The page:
Tameka Ann Parenti


This paper aims to explore ways in which social deprivation within the education field influences educational achievement of minoritized students during the COVID-19 e-learning experience. COVID-19 forced students to turn to e-learning, and through that experience, social deprivation was shown through the lack of resources, especially in minoritized areas and school.  The quality of education was not equitable, less so than when learning takes place in traditional school buildings.  Through a composite counter-story, a tool used by critical race theory scholars to share counter-narrative of majoritarian stories (Solorzano & Yosso, 2002), the author acknowledges the presence and importance of discrimination experiences in the education system in middle and high school. The author challenges dominant narratives of equity (Pasquerella, 2016) in the school system and discusses the need for students having voices heard to have those injustices dealt with in ways that encourage collaboration, student growth, and student achievement. It is only through finding a voice that counters the majoritarian narrative all students are given the opportunities that allow them to achieve their full potential. The author argues someone must speak up, acknowledge a problem exists, and continue to exhibit a sense of urgency within our schools. The argument becomes who will be brave enough to encourage the issue to be acknowledged, addressed, and overcome so that minority students no longer feel segregated due to their racial identity.


Covid-19; minority; counterstory; deprivation

Full Text:



Alemán Jr, E. (2009). Through the prism of critical race theory: Niceness and Latina/o leadership in the politics of education. Journal of Latinos and Education, 8(4), 290-311.

Burris, C. C. (2014). On the same track: How schools can join the Twenty-First-Century struggle against resegregation. Boston: Beacon Press Books.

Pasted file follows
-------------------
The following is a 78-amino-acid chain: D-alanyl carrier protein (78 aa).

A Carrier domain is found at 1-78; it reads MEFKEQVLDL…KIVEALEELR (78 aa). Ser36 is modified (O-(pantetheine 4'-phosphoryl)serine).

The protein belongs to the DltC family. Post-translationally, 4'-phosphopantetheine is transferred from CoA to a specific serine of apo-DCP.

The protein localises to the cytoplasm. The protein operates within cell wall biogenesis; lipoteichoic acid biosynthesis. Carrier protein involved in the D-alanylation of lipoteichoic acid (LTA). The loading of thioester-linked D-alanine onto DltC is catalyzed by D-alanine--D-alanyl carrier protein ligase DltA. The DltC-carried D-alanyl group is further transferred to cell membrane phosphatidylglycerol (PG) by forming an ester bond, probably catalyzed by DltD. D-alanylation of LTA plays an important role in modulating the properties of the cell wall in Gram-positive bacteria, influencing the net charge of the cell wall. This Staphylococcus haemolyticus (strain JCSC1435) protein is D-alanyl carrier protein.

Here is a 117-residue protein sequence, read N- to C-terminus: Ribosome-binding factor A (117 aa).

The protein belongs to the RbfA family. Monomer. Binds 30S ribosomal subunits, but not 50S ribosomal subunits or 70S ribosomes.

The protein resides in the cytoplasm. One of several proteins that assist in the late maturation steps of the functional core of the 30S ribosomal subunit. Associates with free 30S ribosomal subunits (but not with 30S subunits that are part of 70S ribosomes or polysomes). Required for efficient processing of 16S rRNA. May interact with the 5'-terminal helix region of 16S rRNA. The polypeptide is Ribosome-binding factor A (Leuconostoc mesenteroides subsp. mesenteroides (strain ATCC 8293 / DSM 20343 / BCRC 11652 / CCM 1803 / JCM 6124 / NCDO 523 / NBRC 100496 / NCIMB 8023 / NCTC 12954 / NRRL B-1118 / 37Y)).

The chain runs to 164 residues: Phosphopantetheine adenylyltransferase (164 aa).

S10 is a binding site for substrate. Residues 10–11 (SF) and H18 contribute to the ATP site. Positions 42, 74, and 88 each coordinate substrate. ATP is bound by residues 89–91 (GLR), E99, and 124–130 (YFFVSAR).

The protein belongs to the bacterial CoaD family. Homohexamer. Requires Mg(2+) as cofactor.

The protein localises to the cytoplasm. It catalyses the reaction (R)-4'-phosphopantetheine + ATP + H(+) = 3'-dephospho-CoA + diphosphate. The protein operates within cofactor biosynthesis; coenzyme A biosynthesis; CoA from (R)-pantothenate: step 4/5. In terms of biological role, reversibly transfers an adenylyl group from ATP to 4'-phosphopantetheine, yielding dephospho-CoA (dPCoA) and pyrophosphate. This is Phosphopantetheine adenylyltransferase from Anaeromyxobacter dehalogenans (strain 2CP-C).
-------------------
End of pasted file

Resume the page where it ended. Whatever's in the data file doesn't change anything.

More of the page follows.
Closson, R. B. (2010). Critical race theory and adult education. Adult Education Quarterly, 60(3), 261-283.

Feagin, J. (2013). Systemic racism: A theory of oppression. New York, NY: Routledge.

Freire, P. (2000). Pedagogy of the oppressed 30th-anniversary edition (M. Ramos, Trans.). London, England: Bloomsbury Academic. (Original work published 1970).

Givens, J. R. (2016). The invisible tax: Exploring Black student engagement at historically white institutions. Berkeley Review of Education, 6(1), 55-78.

Gleditsch, R. F., & Berg, J. A. (2017). Racial Attitudes of University Faculty Members: Does Interracial Contact Matter?. Humboldt Journal of Social Relations, 1(39), 104-116.

Haney-Lopez, I. F. (1994). Social construction of race: Some observations on illusion, fabrication, and choice, The. Harvard Civil Rights-Civil Liberties Law Review, 29, 1

Harris, A. P. (1994). Foreward: The jurisprudence of reconstruction. Cal L. Rev., 82, 741-785.

Holmes, A. M., & Menachemi, N. (2017). Retention of Minority Faculty: Does a Leaky Pipeline Threaten Achieving Diversity in Academic Health Administration?. Journal of Health Administration Education, 34(2), 229-242.

Keshner, C. (2020). Some hispanics are reluctant to seek COVID care, advocate says. Newsday.

Ladson-Billings, G. (2013). Critical race theory—What it is not!. In Handbook of critical race theory in education (pp. 54-67). New York, NY: Routledge.

López López, L. (2019). Refusing making. Journal of Curriculum and Pedagogy, 16(2), 161-174.

Marable, M. (1992). Black America. Westfield, NJ: Open Media.

Sensoy, O., & DiAngelo, R. (2017). Is everyone really equal?: An introduction to key concepts in social justice education. New York, NY: Teachers College Press.

Solorzano, D.G., & Yosso, T.J. (2002) Critical race methodology: Counter-storytelling as an analytical framework for education research. Qualitative Inquiry, 8(1), 23-44.

Staats, C. (2016). Understanding implicit bias: What educators should know. American Educator, 39(4), 29.

Warren, M. R. & Goodman, D. (2018). Lift us up, don't push us out! Boston: Beacon Press


  • There are currently no refbacks.

Copyright (c) 2020 Research Issues in Contemporary Education